Christine has practiced law in the Lafayette area for nearly 16 years and currently focuses on complex litigation, family law, and domestic violence personal injury cases. Over the years, Christine has become known as an attorney with a strong command of the courtroom who is always prepared and fights zealously for her clients. In November of 2017, Christine was recognized for her training in advanced trial advocacy and trial techniques by the National Institute of Trial Advocacy in Washington D.C. Additionally, Christine was awarded for her pro bono efforts in helping survivors of domestic violence receive competent representation receiving the Lafayette Bar Association’s Outstanding Attorney award for the years 2017 and 2019 at the Lafayette Bar Association’s Annual Champions of Justice Breakfast.
BAR ADMISSION & EDUCATION
- Lafayette Bar Association & Foundation, 2004
- Paul M. Hebert School of Law at Louisiana State University, 2004
- University of Louisiana at Lafayette, B.A. Political Science, cum laude, 2000
- Baker, John S. “Guest Commentary: Judicial Legislation Won’t Accomplish Much.” The Advocate, 19 May 2015, www.theadvocate.com/baton_rouge/opinion/our_views/article_ca6a35a9-29bd-55dc-84f1-f7f218407998.html.
- “Do Lawyers Have First Amendment Rights To Criticize Judges?” Today’s General Counsel, 30 Nov. 2016, www.todaysgeneralcounsel.com/do-lawyers-have-first-amendment-rights-to-criticize-judges/.
- Hudson Jr., David L. “How Far Can Criticism of Judges Go under Ethics Rules?” ABA Journal, 1 Dec. 2016, www.abajournal.com/magazine/article/criticism_judges_ethics_rules.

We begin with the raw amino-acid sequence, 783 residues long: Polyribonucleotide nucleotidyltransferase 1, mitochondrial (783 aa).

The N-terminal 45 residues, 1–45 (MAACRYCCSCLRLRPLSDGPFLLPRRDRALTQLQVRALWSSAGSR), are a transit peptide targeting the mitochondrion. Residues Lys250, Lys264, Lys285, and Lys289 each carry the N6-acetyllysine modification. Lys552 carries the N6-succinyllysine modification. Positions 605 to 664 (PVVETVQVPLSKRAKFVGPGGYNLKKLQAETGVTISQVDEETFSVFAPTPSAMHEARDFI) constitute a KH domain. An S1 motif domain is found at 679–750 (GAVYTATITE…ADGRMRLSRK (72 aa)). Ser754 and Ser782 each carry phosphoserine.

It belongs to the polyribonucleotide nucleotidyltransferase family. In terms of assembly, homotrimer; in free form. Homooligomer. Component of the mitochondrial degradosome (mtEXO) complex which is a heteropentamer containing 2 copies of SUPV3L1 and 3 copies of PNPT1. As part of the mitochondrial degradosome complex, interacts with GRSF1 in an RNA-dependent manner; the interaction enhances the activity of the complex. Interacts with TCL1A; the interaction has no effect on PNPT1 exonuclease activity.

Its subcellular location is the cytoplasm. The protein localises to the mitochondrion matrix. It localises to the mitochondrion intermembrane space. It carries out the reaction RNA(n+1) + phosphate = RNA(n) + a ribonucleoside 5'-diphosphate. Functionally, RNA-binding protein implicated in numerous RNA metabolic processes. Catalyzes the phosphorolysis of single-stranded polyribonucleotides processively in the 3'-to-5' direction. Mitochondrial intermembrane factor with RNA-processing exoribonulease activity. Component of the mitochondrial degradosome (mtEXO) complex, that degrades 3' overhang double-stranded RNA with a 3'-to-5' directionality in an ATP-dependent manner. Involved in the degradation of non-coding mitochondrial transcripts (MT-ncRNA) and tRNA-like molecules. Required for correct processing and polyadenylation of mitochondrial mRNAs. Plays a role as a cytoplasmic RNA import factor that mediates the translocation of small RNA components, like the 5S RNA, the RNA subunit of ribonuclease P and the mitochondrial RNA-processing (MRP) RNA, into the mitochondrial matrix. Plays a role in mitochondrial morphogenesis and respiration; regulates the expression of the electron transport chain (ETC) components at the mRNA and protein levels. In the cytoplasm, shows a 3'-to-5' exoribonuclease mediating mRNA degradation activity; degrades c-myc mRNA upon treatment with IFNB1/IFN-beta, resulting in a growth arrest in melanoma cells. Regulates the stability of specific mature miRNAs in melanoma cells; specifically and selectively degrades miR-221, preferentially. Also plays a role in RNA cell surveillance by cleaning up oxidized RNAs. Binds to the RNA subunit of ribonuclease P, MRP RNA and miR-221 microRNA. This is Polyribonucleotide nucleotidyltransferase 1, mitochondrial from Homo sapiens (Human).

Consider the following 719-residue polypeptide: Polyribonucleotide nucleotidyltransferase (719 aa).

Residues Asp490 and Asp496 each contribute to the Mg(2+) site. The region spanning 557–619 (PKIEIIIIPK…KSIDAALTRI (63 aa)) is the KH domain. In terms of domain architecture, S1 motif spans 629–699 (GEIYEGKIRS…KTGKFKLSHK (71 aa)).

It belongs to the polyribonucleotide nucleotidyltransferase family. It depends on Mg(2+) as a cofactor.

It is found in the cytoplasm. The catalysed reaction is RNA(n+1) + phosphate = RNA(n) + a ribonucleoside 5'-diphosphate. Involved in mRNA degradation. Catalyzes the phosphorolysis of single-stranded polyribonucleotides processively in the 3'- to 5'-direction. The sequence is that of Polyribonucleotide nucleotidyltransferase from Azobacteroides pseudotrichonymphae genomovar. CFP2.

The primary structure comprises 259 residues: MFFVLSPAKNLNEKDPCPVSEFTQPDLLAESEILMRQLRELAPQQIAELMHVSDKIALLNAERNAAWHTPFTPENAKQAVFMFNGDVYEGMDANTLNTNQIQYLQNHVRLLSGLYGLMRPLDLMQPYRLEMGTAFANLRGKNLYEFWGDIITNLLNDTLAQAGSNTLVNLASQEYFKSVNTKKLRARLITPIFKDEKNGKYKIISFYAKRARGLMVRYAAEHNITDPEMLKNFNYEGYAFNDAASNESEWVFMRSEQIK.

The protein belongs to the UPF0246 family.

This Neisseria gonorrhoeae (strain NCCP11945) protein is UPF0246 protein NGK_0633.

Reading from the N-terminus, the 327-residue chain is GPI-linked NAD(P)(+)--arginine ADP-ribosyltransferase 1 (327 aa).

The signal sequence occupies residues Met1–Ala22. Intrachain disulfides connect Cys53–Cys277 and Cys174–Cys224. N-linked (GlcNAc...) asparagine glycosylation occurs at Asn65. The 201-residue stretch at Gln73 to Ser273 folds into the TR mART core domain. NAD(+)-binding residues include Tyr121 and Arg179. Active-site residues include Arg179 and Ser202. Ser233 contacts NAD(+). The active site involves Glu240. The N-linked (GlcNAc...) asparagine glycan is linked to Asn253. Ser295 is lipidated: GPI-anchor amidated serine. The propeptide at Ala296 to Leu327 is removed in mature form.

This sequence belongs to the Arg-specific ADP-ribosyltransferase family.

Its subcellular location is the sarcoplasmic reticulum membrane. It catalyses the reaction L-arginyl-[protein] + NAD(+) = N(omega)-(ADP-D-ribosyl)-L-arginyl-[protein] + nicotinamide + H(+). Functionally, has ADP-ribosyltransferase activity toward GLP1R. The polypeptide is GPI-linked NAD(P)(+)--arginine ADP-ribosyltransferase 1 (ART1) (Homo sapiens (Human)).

- Louisiana Supreme Court. NO. 15-B-1453 In Re: Christine M. Mire. NO. 15-B-1453, 2016, pp. 1–3. NO. 15-B-1453, www.lasc.org/opinions/2016/15B1453.jlw.dis.pdf.
- Matre, Craig A. Van. “Odd Trio Finds Common Cause against Speech.” Columbia Daily Tribune, Columbia Daily Tribune, 10 Jan. 2017, www.columbiatribune.com/2251aa21-647a-5165-811f-b8701e450836.html.
- Neroni, Tatiana. “The Disgruntled Judge Jeanette Knoll Avenges Her Forced Recusal in ‘Legacy Cases’ against an Innocent Bystander without Political Clout, Attorney Christine Mire. And on Behalf of a Friend #JudgePhyllisKeaty.” Independence of Representation in Court and Judicial Accountability in the United States, 3 May 2016, attorneyindependence.blogspot.com/2016/05/the-disgruntled-judge-jeanette-knoll.html.
- Prof, Legal Profession. “Chilling Effect For Accusations Of Judicial Misconduct.” Law Professor Blogs Network, Legal Profession Blog, 19 Feb. 2016, lawprofessors.typepad.com/legal_profession/2016/02/a-significant-decision-of-the-louisiana-supreme-court-orders-a-year-and-day-suspension-with-all-but-six-months-stayed-for-an.html.
- “Safeguarding and Impugning Judicial Integrity.” Voice of Justice Reclaiming the First Amendment Rights of Lawyers, by Margaret C. Tarkington, Cambridge University Press, 2018, pp. 167–175.
- Staff, ABiz. ABA Takes a Hard Look at the Cost of Criticizing Judges, 13 Dec. 2016, theind.com/article-permalink-24349.html.